[JURIST] The US Court of Appeals for the District of Columbia Circuit [official website] on Tuesday denied [opinion, PDF] a request for a preliminary injunction to stop the force-feeding of Guantanamo Bay [JURIST backgrounder] detainees on a hunger strike. Shaker Aamer [NYT backgrounder; JURIST news archive] and three other detainees are currently engaged in a hunger strike to protest their detainment at the naval base, which has continued despite the fact that all four have been previously cleared for release. The court held that the detainees “failed to establish their entitlement to preliminary injunctive relief,” as they did not meet the requirement of a likelihood of success on the merits of their claim. However, the court reversed two district court decisions, which had determined that the Military Commissions Act (MCA) [text, PDF] stripped federal courts of the necessary jurisdiction to consider challenges brought by Guantanamo Bay detainees. The circuit court held that “petitioners’ challenges to the conditions of their confinement properly sound in habeas corpus and thus are not barred by the MCA.” As a result, the detainees may return to the district court to challenge the practice of force-feeding. Regarding the ruling, Jon Eisenberg, the attorney representing the detainees, said [AP report] they plan to continue their challenge.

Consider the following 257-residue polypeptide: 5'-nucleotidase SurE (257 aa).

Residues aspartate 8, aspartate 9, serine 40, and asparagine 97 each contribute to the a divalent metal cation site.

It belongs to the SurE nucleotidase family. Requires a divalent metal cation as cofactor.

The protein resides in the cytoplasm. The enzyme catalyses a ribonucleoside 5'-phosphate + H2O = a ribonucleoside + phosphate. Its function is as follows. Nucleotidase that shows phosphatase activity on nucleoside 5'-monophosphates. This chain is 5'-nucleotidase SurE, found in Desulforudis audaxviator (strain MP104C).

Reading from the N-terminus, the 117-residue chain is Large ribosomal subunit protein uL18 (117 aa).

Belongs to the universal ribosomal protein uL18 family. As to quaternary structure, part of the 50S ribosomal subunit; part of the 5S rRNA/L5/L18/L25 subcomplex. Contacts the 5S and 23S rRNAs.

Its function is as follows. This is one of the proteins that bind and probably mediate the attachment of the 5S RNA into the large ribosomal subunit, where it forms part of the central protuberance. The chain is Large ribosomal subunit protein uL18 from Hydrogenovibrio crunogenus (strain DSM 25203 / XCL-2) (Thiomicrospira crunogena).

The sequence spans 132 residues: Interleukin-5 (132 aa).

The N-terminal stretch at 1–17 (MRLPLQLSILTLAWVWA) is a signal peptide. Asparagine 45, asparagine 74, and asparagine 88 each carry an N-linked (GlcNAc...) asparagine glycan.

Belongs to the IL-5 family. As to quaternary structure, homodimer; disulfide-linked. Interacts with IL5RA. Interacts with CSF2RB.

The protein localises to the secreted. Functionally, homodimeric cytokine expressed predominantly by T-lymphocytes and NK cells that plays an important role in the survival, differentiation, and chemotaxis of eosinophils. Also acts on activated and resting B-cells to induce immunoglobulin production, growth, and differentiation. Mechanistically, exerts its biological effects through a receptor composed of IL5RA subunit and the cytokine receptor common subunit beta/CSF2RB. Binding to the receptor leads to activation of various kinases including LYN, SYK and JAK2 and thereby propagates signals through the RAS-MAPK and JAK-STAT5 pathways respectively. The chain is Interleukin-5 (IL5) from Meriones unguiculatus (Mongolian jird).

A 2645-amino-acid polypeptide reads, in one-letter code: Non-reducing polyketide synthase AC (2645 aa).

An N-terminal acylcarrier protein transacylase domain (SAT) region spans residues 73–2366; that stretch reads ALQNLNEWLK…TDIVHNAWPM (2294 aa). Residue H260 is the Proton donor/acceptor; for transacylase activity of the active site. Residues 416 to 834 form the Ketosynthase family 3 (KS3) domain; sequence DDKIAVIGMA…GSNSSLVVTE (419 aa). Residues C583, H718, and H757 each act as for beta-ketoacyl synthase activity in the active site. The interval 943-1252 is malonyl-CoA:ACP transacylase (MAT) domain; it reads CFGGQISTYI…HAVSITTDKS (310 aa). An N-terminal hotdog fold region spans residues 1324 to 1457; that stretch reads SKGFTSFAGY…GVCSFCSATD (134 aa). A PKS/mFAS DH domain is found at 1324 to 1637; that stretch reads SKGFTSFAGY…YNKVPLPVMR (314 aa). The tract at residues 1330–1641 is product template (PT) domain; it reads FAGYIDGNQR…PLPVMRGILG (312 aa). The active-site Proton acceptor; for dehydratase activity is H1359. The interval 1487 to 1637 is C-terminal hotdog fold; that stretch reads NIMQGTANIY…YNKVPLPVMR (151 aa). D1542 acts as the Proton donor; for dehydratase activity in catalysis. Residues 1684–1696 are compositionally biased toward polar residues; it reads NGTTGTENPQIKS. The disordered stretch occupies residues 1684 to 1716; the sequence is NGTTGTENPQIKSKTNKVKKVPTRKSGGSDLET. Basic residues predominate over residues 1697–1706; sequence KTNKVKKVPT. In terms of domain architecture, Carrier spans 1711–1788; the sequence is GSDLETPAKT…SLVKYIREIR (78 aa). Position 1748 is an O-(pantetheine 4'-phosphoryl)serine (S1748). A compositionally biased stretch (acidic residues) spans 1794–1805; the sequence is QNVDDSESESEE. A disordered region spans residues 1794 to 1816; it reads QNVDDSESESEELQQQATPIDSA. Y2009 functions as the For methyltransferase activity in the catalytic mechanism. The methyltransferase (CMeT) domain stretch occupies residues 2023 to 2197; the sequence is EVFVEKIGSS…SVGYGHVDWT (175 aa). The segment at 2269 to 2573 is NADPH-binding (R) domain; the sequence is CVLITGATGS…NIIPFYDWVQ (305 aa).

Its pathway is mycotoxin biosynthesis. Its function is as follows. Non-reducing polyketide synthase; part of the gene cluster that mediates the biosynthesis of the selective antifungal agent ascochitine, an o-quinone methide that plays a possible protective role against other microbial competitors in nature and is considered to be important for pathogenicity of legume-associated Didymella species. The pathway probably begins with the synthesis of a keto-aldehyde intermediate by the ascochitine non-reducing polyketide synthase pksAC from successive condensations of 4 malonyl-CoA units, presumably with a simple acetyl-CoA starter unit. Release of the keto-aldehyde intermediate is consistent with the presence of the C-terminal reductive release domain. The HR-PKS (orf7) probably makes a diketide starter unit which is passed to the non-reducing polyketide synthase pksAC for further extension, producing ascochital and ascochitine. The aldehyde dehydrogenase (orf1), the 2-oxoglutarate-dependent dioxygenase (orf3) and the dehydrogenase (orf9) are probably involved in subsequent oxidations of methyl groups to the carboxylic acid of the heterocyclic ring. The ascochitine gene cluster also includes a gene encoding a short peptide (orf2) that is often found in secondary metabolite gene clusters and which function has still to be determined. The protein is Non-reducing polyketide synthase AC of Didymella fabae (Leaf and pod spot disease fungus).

This is the latest development in Aamer’s Guantanamo Bay detention. In September Aamer filed a complaint [JURIST report] against UK security forces MI5 and MI6 with the Investigatory Powers Tribunal, noting that although he has been cleared for release by both the US and the UK, Aamer is still being held at Guantanamo Bay. In July Aamer, along with three other Guantanamo Bay prisoners, filed the original motion [JURIST report] in the US District Court for the District of Columbia, asking the court to order prison officials to stop the practice of force-feeding hunger strikers. In December 2012 Aamer filed another lawsuit [JURIST report] against the British security forces calling for his release to be granted. Amnesty International (AI) has denounced [JURIST report] Aamer’s detention at Guantanamo, calling it a “mockery of justice.” In November 2010 AI urged [JURIST report] the US and the UK to work towards the release of Aamer. AI UK Director Kate Allen called on Hague and US officials to give a specific timetable for Aamer’s release. The Hague and the US have been in discussions over Aamer’s release, but no formal indications of a release have been made. The UK agrees that if Aamer is released, they will be wiling to accept him, as they did with former detainee Binyam Mohammed [JURIST report].